The Peterson family made a commitment to Dodger when they brought him into their home just more than a year ago as a small, 14-week-old puppy from Puerto Rico.
So, when Washington State University soft tissue surgery veterinarian Dr. Boel Fransson recently told the Petersons the mixed-breed street dog who never had a home was “living on borrowed time,” the family knew what they had to do.
“We adopted him to give him a better life,” said Christy Peterson. “We brought him into our family, he’s part of our family now, and we will do whatever we can to take care of him.”
Dodger was rescued by Love Puerto Rico Golden Retriever Rescue, a small nonprofit organized in 2014 dedicated to homing surrendered, abandoned, and neglected golden retrievers and golden mixes. According to the nonprofit, there are some 250,000 to 300,000 stray or abandoned dogs in Puerto Rico, and euthanasia rates at shelters are as high as 90%.
In Burien, Washinton, Dodger found a family.
Known to Christy; her husband, Tyler; and her children, Avery, 12; and Nate, 15; for his soft, floppy ears and his love of long belly rubs, Dodger was diagnosed with a portosystemic shunt; a condition where toxins in the blood are not filtered by the liver and are sent directly back into the bloodstream.
Normally, the liver filters blood through the portal vein, located on the bottom of the liver.
In Dodger’s liver, however, there was no portal vein, only some undeveloped blood vessels that were too tight for blood to pass.
His condition explains why Dodger was half the size of his brother when the Peterson’s family veterinarian, Dr. Roxane Jackson, picked the rescued pup up off that American Airlines flight from the Caribbean. The toxins intended to be filtered by the liver and excreted were being sent into Dodger’s bloodstream to make their way to his heart and brain.
Soon, Peterson would find the undersized pup pacing in the kitchen and vomiting. To extend his life, surgery was the only option.
If the family did nothing, likely Dodger would die, explained Dr. Fransson.
Recognizing Dodger as an extremely rare case, the Petersons were referred to the largest veterinary referral center in the Pacific Northwest — WSU’s Veterinary Teaching Hospital.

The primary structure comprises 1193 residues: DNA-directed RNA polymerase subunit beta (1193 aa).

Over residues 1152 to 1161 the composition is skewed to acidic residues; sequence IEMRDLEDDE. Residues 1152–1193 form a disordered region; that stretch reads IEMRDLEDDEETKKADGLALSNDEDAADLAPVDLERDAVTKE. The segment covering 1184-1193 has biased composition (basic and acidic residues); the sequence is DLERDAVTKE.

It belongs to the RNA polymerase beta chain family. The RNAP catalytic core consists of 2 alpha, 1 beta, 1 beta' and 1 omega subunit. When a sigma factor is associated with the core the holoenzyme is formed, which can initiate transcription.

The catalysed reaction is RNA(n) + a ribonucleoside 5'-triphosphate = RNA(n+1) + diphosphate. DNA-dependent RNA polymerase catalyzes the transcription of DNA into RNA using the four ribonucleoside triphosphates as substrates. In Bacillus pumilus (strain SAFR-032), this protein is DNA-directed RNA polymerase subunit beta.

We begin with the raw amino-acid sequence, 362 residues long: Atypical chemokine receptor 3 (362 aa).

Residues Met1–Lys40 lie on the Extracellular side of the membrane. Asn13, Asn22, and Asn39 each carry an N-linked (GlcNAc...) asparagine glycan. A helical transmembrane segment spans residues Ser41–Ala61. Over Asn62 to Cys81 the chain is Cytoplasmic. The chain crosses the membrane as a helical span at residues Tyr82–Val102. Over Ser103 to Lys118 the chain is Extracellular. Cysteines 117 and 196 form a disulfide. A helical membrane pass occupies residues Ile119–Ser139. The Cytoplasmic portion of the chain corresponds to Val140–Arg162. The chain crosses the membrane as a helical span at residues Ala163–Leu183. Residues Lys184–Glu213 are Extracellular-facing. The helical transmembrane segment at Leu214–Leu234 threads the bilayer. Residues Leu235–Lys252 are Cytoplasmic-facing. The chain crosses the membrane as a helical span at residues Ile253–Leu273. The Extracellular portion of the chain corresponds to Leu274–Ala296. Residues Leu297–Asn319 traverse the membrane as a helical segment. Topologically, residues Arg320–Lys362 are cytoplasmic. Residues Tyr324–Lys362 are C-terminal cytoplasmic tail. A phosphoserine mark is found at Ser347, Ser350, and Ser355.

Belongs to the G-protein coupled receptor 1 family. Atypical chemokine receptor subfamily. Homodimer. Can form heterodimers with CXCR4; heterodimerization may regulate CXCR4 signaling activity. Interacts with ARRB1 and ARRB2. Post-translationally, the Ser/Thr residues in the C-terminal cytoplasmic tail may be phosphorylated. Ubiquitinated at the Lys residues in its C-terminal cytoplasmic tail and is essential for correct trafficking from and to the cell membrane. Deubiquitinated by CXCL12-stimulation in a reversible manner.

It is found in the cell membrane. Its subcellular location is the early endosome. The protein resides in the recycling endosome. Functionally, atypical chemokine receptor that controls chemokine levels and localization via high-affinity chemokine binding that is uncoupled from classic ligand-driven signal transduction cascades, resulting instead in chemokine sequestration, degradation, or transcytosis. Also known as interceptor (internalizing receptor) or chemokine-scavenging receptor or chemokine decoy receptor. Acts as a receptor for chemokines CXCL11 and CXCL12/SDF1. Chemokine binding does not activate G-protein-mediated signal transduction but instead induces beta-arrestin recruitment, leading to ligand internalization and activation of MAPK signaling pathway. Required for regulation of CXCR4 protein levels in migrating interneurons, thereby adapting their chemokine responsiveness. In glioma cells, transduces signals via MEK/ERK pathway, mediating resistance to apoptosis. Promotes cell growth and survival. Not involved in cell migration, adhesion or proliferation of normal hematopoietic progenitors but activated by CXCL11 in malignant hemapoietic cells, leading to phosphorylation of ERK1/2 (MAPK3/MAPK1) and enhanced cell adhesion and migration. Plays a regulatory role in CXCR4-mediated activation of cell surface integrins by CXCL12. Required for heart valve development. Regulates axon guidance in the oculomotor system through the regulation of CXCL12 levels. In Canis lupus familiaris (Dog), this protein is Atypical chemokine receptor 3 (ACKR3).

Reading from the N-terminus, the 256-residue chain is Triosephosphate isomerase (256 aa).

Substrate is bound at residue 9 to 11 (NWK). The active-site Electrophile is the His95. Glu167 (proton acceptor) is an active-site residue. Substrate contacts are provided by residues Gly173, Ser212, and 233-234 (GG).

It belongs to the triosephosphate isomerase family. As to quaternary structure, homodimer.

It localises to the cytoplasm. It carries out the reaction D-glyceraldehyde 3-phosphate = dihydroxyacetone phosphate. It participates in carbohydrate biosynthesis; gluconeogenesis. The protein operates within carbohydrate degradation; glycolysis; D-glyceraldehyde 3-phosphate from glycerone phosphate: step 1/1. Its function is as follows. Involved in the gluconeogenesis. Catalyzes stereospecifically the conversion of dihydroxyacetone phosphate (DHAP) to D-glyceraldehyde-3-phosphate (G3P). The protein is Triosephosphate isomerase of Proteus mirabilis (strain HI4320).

In an attempt to apply some pressure and open Dodger’s blood vessels to begin filtering his blood, Fransson took a novel approach by placing two stents in his shunt.
In most cases, a stent, a small tube, is used to open blocked passageways. In Dodger’s case, it was quite the opposite — it was meant to block the passageway.
Due to the rarity of Dodger’s case, Fransson was assisted by a physician from Spokane familiar with the same surgery in pediatric patients.
The first stent, placed in the fall, applied as much pressure as Dodger’s liver could safely handle at the time. The stent allowed the small underdeveloped vessels to distend and begin to carry more blood, but it wasn’t enough pressure to open the vessels entirely.
In order to maximize the effect, another stent was placed this spring. Placement was critical — too much pressure on the liver could result in a number of complications that could kill Dodger. Too little and the shunting will continue without improvement.
In a week’s time, the small blood vessels in Dodger’s liver began to function.
“The small vessels taking over the function of the portal vein were beginning to open up,” Fransson said. “It’s a challenging procedure, and any time it’s over and things have gone well it’s exhilarating.”
Now it’s a waiting game.
Fransson said it could take up to a year for Dodger’s liver to function correctly. Hopefully, the vessels will have opened all the way so toxins that need to leave his body will be filtered from Dodger’s blood.
Fransson said a surgery like Dodger’s is unprecedented. While WSU just started providing the surgeries in 2017, she’s never seen a dog that didn’t have a portal vein. WSU is one of the only veterinary facilities in the West that offers the surgery.
“Dodger was an extra challenging case, but it is good to know we can help other animals in need of care who may have a similar condition,” she said.
With Dodger on the mend, back at home the young dog is literally chomping at his crate to get healed up and back to playing.
“He wants to be running around with our other dog,” Christy said. “He seems like our normal little Dodger dog.”
In addition to Dr. Fransson, the Peterson family would like to thank 4th year veterinary students Carli Evatz and Caitlin Fay, and surgical residents Dr. Kyle Martin and Dr. Bettina Salmelin.
“It has been an amazing experience at WSU,” Peterson said. “They came in and took him in even with his challenges. We want to extend our gratitude to the students, residents and technicians and Dr. Fransson for all they’ve done for our family.”